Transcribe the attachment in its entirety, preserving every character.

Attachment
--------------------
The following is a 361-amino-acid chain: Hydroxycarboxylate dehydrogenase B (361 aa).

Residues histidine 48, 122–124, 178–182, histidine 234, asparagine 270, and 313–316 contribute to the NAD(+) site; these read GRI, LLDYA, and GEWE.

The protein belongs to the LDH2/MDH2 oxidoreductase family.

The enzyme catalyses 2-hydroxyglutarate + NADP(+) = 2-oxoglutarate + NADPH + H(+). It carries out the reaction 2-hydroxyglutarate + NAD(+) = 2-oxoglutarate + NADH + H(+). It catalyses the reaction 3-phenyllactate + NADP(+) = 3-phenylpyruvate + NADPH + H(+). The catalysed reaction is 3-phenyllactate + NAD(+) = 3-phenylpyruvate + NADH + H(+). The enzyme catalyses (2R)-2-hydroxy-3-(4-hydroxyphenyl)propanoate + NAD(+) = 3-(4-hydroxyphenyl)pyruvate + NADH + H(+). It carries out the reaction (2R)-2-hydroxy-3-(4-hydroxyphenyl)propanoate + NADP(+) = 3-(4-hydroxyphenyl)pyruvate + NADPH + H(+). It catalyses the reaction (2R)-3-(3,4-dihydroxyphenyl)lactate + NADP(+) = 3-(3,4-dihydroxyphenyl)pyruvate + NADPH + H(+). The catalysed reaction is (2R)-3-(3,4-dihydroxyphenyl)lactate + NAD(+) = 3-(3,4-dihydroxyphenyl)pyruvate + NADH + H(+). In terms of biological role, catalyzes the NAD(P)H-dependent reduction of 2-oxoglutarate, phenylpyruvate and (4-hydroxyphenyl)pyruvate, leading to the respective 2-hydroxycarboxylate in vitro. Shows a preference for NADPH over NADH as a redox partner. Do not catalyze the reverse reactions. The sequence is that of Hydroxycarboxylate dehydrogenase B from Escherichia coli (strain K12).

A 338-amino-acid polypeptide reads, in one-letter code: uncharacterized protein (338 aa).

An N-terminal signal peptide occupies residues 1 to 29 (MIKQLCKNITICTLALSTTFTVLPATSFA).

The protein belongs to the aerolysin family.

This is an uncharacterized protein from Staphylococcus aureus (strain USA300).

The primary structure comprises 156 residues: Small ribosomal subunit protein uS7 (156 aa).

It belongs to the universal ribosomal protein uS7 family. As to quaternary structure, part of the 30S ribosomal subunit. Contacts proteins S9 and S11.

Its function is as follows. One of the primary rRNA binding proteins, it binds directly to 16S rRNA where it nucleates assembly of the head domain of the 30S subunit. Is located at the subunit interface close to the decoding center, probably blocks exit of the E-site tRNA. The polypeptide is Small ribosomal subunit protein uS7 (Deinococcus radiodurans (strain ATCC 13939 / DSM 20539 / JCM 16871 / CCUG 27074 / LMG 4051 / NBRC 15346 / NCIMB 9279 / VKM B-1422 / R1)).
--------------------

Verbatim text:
The following is a 361-amino-acid chain: Hydroxycarboxylate dehydrogenase B (361 aa).

Residues histidine 48, 122–124, 178–182, histidine 234, asparagine 270, and 313–316 contribute to the NAD(+) site; these read GRI, LLDYA, and GEWE.

The protein belongs to the LDH2/MDH2 oxidoreductase family.

The enzyme catalyses 2-hydroxyglutarate + NADP(+) = 2-oxoglutarate + NADPH + H(+). It carries out the reaction 2-hydroxyglutarate + NAD(+) = 2-oxoglutarate + NADH + H(+). It catalyses the reaction 3-phenyllactate + NADP(+) = 3-phenylpyruvate + NADPH + H(+). The catalysed reaction is 3-phenyllactate + NAD(+) = 3-phenylpyruvate + NADH + H(+). The enzyme catalyses (2R)-2-hydroxy-3-(4-hydroxyphenyl)propanoate + NAD(+) = 3-(4-hydroxyphenyl)pyruvate + NADH + H(+). It carries out the reaction (2R)-2-hydroxy-3-(4-hydroxyphenyl)propanoate + NADP(+) = 3-(4-hydroxyphenyl)pyruvate + NADPH + H(+). It catalyses the reaction (2R)-3-(3,4-dihydroxyphenyl)lactate + NADP(+) = 3-(3,4-dihydroxyphenyl)pyruvate + NADPH + H(+). The catalysed reaction is (2R)-3-(3,4-dihydroxyphenyl)lactate + NAD(+) = 3-(3,4-dihydroxyphenyl)pyruvate + NADH + H(+). In terms of biological role, catalyzes the NAD(P)H-dependent reduction of 2-oxoglutarate, phenylpyruvate and (4-hydroxyphenyl)pyruvate, leading to the respective 2-hydroxycarboxylate in vitro. Shows a preference for NADPH over NADH as a redox partner. Do not catalyze the reverse reactions. The sequence is that of Hydroxycarboxylate dehydrogenase B from Escherichia coli (strain K12).

A 338-amino-acid polypeptide reads, in one-letter code: uncharacterized protein (338 aa).

An N-terminal signal peptide occupies residues 1 to 29 (MIKQLCKNITICTLALSTTFTVLPATSFA).

The protein belongs to the aerolysin family.

This is an uncharacterized protein from Staphylococcus aureus (strain USA300).

The primary structure comprises 156 residues: Small ribosomal subunit protein uS7 (156 aa).

It belongs to the universal ribosomal protein uS7 family. As to quaternary structure, part of the 30S ribosomal subunit. Contacts proteins S9 and S11.

Its function is as follows. One of the primary rRNA binding proteins, it binds directly to 16S rRNA where it nucleates assembly of the head domain of the 30S subunit. Is located at the subunit interface close to the decoding center, probably blocks exit of the E-site tRNA. The polypeptide is Small ribosomal subunit protein uS7 (Deinococcus radiodurans (strain ATCC 13939 / DSM 20539 / JCM 16871 / CCUG 27074 / LMG 4051 / NBRC 15346 / NCIMB 9279 / VKM B-1422 / R1)).